My definition of insanity; trying to grow heirloom tomatoes in South Florida!

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rainbowgardener
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Re: How to control leaf miners?

Yellow sticky traps sounds like a good idea. Be very vigilant at the beginning of the season, try not to let the infestation get so bad.

What works for me is trap crops. The leaf miners love the soft tender leaves of velvetleaf

Image
https://streamwebs.org/sites/streamwebs/ ... f_wssa.jpg

and will choose them preferably over anything else. Then you can just keep pulling the squiggled leaves off the velvetleaf. I discovered this by accident. I got velvetleaf in a packet of mixed wildflower seeds. Everything else from the packet died out, but the velvetleaf keeps coming back.


Columbine, lambsquarter are also known as trap crops for the leaf miner.
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Juliuskitty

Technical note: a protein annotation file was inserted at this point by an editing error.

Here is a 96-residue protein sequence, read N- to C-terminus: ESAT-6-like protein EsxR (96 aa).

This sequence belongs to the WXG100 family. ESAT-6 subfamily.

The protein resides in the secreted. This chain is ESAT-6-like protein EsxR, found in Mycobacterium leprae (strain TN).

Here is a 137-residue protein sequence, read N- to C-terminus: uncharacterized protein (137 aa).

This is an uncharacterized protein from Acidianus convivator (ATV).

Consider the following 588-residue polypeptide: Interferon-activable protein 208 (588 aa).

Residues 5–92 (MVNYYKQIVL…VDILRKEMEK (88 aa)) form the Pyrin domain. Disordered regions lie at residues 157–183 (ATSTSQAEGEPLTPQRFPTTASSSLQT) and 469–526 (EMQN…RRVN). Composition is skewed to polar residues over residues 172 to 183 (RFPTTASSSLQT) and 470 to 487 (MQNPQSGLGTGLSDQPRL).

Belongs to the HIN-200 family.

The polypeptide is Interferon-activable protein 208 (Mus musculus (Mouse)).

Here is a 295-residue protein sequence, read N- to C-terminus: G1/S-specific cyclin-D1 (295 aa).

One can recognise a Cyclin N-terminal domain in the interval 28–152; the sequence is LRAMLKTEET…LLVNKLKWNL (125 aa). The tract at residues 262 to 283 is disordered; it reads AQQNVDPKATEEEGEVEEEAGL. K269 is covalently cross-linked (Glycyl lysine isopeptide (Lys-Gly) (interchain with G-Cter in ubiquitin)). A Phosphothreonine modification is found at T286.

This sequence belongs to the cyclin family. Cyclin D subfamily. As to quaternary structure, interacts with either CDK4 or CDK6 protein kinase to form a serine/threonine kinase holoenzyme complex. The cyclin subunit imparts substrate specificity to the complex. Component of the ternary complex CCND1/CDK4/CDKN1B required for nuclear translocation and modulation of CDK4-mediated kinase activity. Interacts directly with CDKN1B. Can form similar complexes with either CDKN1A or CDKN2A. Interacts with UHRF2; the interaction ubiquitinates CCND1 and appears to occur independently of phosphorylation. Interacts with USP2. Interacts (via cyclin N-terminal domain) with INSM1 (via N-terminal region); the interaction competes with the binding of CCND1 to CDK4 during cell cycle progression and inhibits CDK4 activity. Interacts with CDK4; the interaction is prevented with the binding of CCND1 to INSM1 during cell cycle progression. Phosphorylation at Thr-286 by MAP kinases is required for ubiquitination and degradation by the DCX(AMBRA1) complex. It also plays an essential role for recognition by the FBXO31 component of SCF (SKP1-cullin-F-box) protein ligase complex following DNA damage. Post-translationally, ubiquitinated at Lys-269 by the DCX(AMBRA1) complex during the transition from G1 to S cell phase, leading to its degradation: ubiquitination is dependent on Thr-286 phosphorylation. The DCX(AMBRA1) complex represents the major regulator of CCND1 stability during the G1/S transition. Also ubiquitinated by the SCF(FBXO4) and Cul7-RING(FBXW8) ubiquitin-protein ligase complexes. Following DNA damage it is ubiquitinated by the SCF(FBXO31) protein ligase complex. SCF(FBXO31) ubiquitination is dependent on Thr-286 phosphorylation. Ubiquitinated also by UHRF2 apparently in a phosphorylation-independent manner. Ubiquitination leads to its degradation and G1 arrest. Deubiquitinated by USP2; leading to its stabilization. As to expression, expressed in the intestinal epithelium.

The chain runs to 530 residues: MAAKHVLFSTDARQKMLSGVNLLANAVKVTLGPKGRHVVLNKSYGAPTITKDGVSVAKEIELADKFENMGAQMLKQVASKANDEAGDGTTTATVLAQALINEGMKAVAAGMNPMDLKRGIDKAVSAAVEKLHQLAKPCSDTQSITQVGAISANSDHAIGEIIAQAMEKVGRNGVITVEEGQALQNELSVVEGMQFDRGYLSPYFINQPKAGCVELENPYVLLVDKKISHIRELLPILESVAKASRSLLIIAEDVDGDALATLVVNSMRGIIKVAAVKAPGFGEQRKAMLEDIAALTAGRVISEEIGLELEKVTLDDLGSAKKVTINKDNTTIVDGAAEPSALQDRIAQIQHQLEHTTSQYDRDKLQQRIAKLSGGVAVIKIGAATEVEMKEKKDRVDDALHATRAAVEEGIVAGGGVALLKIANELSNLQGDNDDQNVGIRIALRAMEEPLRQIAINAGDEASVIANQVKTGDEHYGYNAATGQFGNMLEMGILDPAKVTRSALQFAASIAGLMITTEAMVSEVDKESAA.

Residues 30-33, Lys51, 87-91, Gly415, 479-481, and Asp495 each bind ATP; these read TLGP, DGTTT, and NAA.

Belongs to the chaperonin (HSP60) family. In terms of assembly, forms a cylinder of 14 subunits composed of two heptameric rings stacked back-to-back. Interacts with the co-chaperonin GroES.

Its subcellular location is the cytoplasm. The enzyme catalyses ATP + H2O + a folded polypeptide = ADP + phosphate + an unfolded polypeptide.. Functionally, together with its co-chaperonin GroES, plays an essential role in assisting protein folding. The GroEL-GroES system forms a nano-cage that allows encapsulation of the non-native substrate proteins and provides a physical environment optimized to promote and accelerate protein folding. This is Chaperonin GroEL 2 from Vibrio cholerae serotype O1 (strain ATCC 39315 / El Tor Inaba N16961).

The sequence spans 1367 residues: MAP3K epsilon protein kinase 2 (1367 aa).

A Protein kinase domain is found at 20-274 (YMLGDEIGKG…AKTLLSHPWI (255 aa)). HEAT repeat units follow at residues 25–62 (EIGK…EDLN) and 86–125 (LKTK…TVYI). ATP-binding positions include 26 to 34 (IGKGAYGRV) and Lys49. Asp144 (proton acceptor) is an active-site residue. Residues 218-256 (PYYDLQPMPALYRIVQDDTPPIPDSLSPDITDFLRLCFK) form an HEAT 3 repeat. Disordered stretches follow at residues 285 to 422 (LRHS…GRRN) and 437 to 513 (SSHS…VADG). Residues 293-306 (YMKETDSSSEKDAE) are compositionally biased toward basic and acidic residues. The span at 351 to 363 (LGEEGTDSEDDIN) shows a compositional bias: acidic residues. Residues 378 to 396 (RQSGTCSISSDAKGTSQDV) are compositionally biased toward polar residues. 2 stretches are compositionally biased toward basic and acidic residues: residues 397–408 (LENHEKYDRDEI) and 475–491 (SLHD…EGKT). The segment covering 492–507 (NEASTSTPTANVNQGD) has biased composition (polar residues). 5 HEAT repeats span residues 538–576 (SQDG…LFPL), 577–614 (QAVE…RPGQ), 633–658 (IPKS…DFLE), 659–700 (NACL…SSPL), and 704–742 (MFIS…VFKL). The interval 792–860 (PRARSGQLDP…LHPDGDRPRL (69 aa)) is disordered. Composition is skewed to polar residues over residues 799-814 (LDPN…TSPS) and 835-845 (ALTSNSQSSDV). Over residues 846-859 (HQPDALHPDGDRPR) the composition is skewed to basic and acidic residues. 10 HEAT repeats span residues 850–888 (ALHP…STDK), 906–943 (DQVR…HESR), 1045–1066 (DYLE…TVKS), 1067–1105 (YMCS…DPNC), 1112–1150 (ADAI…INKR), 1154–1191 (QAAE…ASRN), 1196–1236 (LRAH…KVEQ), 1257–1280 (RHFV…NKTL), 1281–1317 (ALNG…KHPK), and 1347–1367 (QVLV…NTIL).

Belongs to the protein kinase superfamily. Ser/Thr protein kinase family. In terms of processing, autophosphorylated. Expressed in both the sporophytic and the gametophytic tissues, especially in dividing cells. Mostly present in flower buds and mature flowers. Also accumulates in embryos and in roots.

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Re: How to control leaf miners?

[quote="rainbowgardener"]Yellow sticky traps sounds like a good idea. Be very vigilant at the beginning of the season, try not to let the infestation get so bad.quote]

Unfortunately here there is no winter, so the infestation is always present all year. Ijust took this photo.
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Yellow sticky trap in action.
Yellow sticky trap in action.
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My definition of insanity; trying to grow heirloom tomatoes in South Florida!

imafan26
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Re: How to control leaf miners?

I know what you mean. I have the same problem. A 365 day growing year means pests are present year round too. I tried sticky traps and I also use bug lights at night. Some things I have just learned to live with. I have also learned that not spraying has given me much better control since the predators take care of the problems for me. The only thing that is really affecting my "harvest" are thrips since they attack the flowers of the orchids and I don't spray them either.
Happy gardening in Hawaii. Gardens are where people grow.

Juliuskitty
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Re: How to control leaf miners?

Thrips love blue sticky traps. :D
My definition of insanity; trying to grow heirloom tomatoes in South Florida!